Kia and Hyundai vehicles with physical keys manufactured between 2010 and 2021 – and subsequently without engine immobilizers that act as a security measure – are being targeted for theft as part of a Kia Challenge on TikTok. This has caused an uproar from car owners, increased vehicle theft across the country, and brought into question the practices of Hyundai Motor Group through lawsuits.
What’s happening with Kia and Hyundai dealership cars? How are police, automakers, and car owners responding? And how long will this criminal social media trend continue?
The TikTok Trend That Started it All
In 2021, a trend began in Milwaukee, Wisconsin, of people creating TikTok videos showing them starting Kia and Hyundai vehicles using a USB instead of keys. It grew from that to videos of people breaking into and starting these cars, taking them for joyrides, and abandoning them after doing some damage.
Then it spread from Milwaukee to the rest of the nation until it finally reached the public eye in the past few months as a genuine threat. Now, reports on how many Kia and Hyundai vehicles were stolen in the last year, lawsuits against the automaker, and stories of loss for vehicle owners and families of young children enthralled by the trend are all over the media.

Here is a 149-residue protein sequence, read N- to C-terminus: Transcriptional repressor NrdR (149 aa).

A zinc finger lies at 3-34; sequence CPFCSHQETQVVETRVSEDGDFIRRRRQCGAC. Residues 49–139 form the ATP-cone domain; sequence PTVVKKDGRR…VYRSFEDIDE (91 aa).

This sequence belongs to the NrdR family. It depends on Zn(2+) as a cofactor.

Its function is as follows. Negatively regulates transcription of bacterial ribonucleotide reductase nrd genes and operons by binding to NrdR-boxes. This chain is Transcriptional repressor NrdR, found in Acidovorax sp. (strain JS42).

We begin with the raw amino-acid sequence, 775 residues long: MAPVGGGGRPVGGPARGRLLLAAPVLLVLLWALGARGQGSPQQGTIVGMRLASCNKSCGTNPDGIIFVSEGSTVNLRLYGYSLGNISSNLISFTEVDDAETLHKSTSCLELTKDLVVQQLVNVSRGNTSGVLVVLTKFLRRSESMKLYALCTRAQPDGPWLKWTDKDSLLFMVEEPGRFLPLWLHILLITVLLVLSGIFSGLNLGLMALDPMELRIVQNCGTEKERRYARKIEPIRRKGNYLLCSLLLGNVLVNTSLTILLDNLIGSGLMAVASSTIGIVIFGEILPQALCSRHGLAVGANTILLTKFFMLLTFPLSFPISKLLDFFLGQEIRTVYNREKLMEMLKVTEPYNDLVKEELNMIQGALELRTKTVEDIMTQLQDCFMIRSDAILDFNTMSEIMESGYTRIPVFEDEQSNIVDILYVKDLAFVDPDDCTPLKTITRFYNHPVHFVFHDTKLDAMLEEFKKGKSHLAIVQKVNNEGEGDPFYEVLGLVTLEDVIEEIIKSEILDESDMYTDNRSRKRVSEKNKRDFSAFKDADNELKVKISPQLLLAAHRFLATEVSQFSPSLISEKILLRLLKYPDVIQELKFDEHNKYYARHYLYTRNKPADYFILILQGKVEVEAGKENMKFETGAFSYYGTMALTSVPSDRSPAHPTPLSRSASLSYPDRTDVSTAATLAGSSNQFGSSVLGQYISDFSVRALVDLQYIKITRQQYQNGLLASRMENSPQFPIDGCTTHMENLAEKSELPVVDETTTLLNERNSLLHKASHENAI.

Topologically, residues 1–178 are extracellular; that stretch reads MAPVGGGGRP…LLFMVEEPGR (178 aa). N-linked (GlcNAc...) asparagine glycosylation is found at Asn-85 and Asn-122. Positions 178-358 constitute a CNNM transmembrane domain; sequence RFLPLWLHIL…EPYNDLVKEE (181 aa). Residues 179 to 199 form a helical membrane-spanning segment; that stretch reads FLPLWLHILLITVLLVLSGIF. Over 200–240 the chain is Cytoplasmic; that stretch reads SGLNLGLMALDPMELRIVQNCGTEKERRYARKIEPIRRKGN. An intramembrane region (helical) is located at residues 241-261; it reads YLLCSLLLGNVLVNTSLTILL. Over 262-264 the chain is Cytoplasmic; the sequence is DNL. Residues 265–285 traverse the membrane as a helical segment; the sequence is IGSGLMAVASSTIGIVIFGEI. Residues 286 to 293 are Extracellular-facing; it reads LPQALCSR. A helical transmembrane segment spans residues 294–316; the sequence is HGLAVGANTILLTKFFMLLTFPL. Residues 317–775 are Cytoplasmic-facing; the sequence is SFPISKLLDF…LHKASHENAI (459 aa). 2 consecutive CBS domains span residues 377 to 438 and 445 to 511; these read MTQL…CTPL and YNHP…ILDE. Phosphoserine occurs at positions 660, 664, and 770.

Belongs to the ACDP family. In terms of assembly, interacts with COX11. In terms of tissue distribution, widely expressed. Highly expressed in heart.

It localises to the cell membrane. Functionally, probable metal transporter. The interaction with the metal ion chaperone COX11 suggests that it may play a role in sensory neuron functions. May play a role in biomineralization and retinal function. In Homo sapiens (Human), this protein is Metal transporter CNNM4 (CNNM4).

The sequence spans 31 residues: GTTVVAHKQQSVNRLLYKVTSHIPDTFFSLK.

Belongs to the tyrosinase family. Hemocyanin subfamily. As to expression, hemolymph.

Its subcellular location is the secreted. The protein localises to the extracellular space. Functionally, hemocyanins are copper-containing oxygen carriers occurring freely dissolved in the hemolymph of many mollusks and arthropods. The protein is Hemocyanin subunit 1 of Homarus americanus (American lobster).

How are people handling the criminal activity around them, and what are Hyundai Motor Group and the police doing to resolve the issue?
Responses from Car Owners, Manufacturers, and Police
Police are working around the clock to find stolen vehicles and assist vehicle owners in protecting their property. Some departments have made statements about working with families to hold youth – the most common culprits of theft and damage in this trend, many calling themselves Kia Boyz and Girlz – accountable and prevent more thefts from occurring.
Hyundai and Kia have provided steering wheel locks to help prevent potential thieves from accessing the ignition area. Hyundai plans to have a purchasable security kit available in October 2022 that can be purchased and installed at Hyundai dealerships in affected areas.
Car owners consider this too little, too late, and have filed lawsuits against Hyundai Motor Group in Wisconsin, Ohio, Pennsylvania, Iowa, Kansas, Illinois, and Texas. Some attorneys allege that the automaker knew of the safety risk but was willing to overlook it to save a few hundred dollars by not installing engine immobilizers in their vehicles.
Will the Trend Die Out Soon?
Hyundai and Kia have reported that all of their new vehicles have engine immobilizers to prevent this theft in the future. In addition, car owners are being advised on safety practices, and police are working hard to end viral vehicle thefts.
But will this end the Kia Challenge? It’s hard to say. Now that more information is reaching the public, the theft rate will slow, but that doesn’t mean it will end overnight.
Luckily, the worst of it may be over soon with the introduction of security kits and anti-theft updates available from Kia and Hyundai dealership locations in the next month. In the meantime, it may be time to trade in your old Kia or invest in a new alarm system to scare off the Kia Boyz.
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